Advances in Mathematical Physics

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Nonlinear Evolution Equations and their Analytical and Numerical Solutions

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Research Article | Open Access

Volume 2021 |Article ID 8561626 | https://doi.org/10.1155/2021/8561626

Hazal Yüksekkaya, Erhan Pișkin, Salah Mahmoud Boulaaras, Bahri Belkacem Cherif, Sulima Ahmed Zubair, "Existence, Nonexistence, and Stability of Solutions for a Delayed Plate Equation with the Logarithmic Source", Advances in Mathematical Physics, vol. 2021, Article ID 8561626, 11 pages, 2021. https://doi.org/10.1155/2021/8561626

Existence, Nonexistence, and Stability of Solutions for a Delayed Plate Equation with the Logarithmic Source

Academic Editor: Kamyar Hosseini
Received12 May 2021
Accepted16 Jun 2021
Published28 Jun 2021

Abstract

In this work, we study a plate equation with time delay in the velocity, frictional damping, and logarithmic source term. Firstly, we obtain the local and global existence of solutions by the logarithmic Sobolev inequality and the Faedo-Galerkin method. Moreover, we prove the stability and nonexistence results by the perturbed energy and potential well methods.

1. Introduction

In this article, we consider a plate equation with frictional damping, delay, and logarithmic terms as follows: where , , is a bounded domain with smooth boundary . denotes time delay, and , , and are real numbers that will be specified later. Generally, logarithmic nonlinearity seems to be in supersymmetric field theories and in cosmological inflation. From quantum field theory, that kind of () logarithmic source term seems to be in nuclear physics, inflation cosmology, geophysics, and optics (see [1, 2]). Time delays often appear in various problems, such as thermal, economic, biological, chemical, and physical phenomena. Recently, partial differential equations have become an active area with time delay (see [3, 4]). In 1986, Datko et al. [5] indicated that, in boundary control, a small delay effect is a source of instability. Generally, a small delay can destabilize a system which is uniformly stable [6]. To stabilize hyperbolic systems with time delay, some control terms will be needed (see [79] and references therein).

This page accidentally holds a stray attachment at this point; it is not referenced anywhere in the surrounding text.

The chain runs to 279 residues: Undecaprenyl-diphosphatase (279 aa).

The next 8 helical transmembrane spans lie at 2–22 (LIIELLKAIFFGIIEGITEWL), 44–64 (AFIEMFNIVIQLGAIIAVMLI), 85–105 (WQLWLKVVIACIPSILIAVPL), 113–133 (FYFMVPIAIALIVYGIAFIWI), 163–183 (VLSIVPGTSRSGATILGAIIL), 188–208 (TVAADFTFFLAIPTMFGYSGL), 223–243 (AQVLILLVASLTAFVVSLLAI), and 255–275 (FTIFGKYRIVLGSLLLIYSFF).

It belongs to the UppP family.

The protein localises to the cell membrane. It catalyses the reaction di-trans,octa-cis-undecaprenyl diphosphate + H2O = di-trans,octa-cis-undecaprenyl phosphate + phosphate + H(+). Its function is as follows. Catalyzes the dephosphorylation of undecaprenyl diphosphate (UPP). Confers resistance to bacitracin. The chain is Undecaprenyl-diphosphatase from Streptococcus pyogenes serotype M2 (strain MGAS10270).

For the literature review, firstly, we begin with the studies of Bialynicki-Birula and Mycielski [10, 11]. The authors investigated the equation with the logarithmic term as follows: where the authors proved that, in any number of dimensions, wave equations including the logarithmic term have localized, stable, soliton-like solutions.

In 1980, Cazenave and Haraux [12] studied the equation as follows: where the authors in [12] proved the existence and uniqueness of the solutions for equation (3). Gorka [2] obtained the global existence results of solutions for one-dimensional equation (3). Bartkowski and Gŏrka [1] considered the weak solutions and obtained the existence results.

In [13], Hiramatsu et al. studied the equation as follows:

In [14], Han established the global existence of solutions for equation (4).